How can 600 million people be left in the dark in an area with an estimated 1,100 GW of untapped energy potential? This week the World Energy Council will be meeting at the 9th Annual African Energy Indaba to find a solution to this question.  Presently, the continent harbors plentiful resources that have the potential to develop powerful solar, hydro, geothermal, wind, and bio-energy.

So, why is Africa struggling to deliver electricity?  The short answer to the question lies in Africa’s lack of necessary components to channel the energy opportunity in the region. The population does not have the level of technical support required to jumpstart the continent’s renewable energy sector.  There is also an absence of support from African government and institutional agencies. Without their support it is difficult to get projects out of the planning stages and into action. Africa’s biggest obstacle for the renewable energy sector is funding.

The funds necessary are by no means small fees. Africa will require billion dollar investments to launch clean energy projects. One estimate has been calculated for 3,200 low-carbon energy projects that would come with a price tag of about $157 billion.  This may seem like an insurmountable cost, but the benefits are just as large.  Low-carbon energy projects, like these, have the ability to eliminate 740 million tons of carbon dioxide from the atmosphere in one year.  In addition to creating clean energy, these projects would be changing the lives of millions of African residents who, at the moment, have little to no access to power sources.  Bringing power to these members of the population could lead the continent’s economic, social, and political landscape in a positive, new direction.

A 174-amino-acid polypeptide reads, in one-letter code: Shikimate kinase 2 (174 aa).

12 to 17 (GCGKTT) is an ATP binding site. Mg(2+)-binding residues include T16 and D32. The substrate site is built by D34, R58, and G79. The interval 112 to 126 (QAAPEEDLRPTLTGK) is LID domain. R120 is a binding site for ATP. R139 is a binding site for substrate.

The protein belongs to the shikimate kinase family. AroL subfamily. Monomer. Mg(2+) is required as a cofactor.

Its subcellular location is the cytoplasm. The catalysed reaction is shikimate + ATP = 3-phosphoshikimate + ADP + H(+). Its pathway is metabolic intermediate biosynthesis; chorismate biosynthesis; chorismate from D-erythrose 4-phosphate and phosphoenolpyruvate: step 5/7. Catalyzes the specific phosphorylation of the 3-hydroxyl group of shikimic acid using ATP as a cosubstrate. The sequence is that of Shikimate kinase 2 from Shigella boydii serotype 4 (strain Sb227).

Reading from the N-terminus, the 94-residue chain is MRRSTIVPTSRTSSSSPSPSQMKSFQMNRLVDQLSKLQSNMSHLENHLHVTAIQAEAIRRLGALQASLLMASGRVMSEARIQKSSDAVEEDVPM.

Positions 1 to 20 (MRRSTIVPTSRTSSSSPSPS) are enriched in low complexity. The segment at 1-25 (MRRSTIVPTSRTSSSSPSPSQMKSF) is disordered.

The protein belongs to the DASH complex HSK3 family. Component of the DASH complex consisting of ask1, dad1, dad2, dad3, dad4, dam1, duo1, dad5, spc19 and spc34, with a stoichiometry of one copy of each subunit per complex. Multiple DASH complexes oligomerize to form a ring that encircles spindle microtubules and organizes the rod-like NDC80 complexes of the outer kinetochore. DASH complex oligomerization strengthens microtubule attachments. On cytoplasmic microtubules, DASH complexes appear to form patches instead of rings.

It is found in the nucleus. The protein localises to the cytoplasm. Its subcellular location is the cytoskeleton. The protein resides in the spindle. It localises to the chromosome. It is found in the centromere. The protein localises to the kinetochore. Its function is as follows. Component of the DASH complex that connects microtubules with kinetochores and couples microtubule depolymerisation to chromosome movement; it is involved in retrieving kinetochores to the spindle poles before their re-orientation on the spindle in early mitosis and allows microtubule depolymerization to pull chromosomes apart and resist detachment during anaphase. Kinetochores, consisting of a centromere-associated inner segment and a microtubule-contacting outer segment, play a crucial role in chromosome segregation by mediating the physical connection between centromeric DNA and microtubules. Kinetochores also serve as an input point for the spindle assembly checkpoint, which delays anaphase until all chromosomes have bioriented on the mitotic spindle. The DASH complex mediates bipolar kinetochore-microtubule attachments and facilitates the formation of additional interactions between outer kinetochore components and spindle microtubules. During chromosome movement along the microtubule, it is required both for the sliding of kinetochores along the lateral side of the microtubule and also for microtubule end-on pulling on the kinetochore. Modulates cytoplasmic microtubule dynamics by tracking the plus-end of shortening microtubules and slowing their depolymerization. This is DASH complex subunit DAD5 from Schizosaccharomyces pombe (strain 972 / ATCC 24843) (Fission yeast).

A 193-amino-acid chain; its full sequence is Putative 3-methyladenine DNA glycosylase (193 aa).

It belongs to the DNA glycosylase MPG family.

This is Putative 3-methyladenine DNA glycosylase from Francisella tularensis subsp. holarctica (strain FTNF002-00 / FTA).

Even with all of these substantial benefits, the question still remains, how can clean energy projects be funded in Africa?  To kick-start progress, the World Bank has provided extensive support for projects included in the Africa Climate Business Plan.  Their financial support has resulted in a pledge of $3.6 billion.  While this is a substantial contribution, $3.6 billion is a small amount in relation to the estimated total cost of $19.3 billion necessary to complete the project.

Politicians, engineers, and energy experts will meet this week to address this funding issue along with several other issues hindering projects for the African energy sector.  Of course, funding is a central concern for the attendees, but progress is also a major agenda item.  The World Energy Council wants to ensure that the $3.6 billion pledged to date are used efficiently and effectively.  In order to do so, attendees of the conference will be discussing ways in which clean energy projects can be kept on schedule to ensure that progress is continuous.  This progress will be crucial for the continent to be able to maintain their commitment to the international community to assist in the reversal of global warming and its detrimental effects.

Clean energy is not just a beneficial opportunity for growth, but rather, a necessity for the progress and development of the African continent.  With their vast reserves of viable renewable resources the region will be able to accommodate the needs of their increasing population and subsequent increases in energy needs.  This meeting is a step in the right direction for the development of new clean energy projects, financial solutions, and political support that will shape the future of the African continent.